So, it’s coming to the end of December 2015 and the UK is reeling from torrential rain storms and, as a result, unprecedented flooding across circa. half the nation.
It makes for a really interesting case study of systems.
As a reminder, a system is “a network of inter-dependant components that work together to try to accomplish the aim of the system” (Deming)
Now the UK’s rain water dispersal system has many components, such as:
- the high ground on which the majority of the rain falls on;
- the small streams from which it flows downwards;
- the lakes and rivers in which it gathers;
- the flood plains on which the water spreads out;
- the man-made structures (banks, bridges, culverts, tunnels, protection barriers) put in place to ‘guide’ the water through major towns and cities; and finally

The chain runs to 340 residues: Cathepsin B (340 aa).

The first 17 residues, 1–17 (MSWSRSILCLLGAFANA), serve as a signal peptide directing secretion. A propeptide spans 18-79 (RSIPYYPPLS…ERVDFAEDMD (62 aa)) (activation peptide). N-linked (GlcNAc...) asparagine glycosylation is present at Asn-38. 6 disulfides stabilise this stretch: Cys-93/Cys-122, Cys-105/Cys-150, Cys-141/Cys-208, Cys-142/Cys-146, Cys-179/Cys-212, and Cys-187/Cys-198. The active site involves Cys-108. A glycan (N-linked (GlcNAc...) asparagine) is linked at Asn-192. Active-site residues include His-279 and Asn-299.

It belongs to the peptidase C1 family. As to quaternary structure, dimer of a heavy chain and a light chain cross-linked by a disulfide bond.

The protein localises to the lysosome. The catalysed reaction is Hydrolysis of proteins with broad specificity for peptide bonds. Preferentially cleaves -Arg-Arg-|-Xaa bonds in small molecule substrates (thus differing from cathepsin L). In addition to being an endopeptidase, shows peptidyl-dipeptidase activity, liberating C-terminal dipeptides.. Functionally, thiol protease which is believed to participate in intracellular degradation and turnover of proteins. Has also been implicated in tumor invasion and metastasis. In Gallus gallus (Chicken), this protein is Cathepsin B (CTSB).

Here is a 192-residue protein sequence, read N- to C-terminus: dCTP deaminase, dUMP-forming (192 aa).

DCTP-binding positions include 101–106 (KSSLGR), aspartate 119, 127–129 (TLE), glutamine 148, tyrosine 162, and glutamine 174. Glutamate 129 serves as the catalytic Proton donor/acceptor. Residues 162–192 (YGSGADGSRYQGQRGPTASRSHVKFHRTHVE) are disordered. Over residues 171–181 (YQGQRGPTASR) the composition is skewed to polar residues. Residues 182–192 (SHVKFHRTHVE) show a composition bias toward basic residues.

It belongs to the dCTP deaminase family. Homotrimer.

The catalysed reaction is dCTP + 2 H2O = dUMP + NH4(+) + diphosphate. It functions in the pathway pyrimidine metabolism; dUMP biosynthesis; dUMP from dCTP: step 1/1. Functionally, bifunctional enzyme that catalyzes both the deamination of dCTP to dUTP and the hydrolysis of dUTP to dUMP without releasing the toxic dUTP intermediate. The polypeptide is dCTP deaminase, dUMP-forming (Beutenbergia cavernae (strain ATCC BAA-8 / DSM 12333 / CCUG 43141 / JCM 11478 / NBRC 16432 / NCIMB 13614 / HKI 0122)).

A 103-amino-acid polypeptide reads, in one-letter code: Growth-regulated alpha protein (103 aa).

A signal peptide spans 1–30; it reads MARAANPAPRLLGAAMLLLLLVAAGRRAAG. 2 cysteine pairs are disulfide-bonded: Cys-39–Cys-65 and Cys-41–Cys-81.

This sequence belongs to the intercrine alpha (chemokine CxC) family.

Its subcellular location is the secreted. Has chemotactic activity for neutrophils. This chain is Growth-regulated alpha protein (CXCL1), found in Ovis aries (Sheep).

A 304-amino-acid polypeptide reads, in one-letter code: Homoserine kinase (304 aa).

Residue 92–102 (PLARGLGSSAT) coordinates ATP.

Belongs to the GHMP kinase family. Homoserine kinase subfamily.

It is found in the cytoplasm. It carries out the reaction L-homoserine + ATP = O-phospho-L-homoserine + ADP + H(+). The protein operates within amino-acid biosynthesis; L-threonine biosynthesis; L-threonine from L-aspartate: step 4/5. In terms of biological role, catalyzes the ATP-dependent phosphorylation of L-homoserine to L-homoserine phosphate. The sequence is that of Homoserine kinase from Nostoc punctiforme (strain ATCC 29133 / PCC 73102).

- down to the estuaries which feed into the sea
…and all along these components lays humanity and its man-made assets (domestic and commercial).
We all know that there is variation in rain-fall (though in the UK the rain switch seems to be more often in the ‘on’ rather than ‘off’ position) and that there are sometimes special events. Unfortunately the UK has experienced record breaking rainfall…
…and the system is unable to cope without having a drastic effect on people.
The UK Environment Agency (EA) has the unenviable task of protecting people and their possessions. They have spent years, and billions of pounds, building flood defences.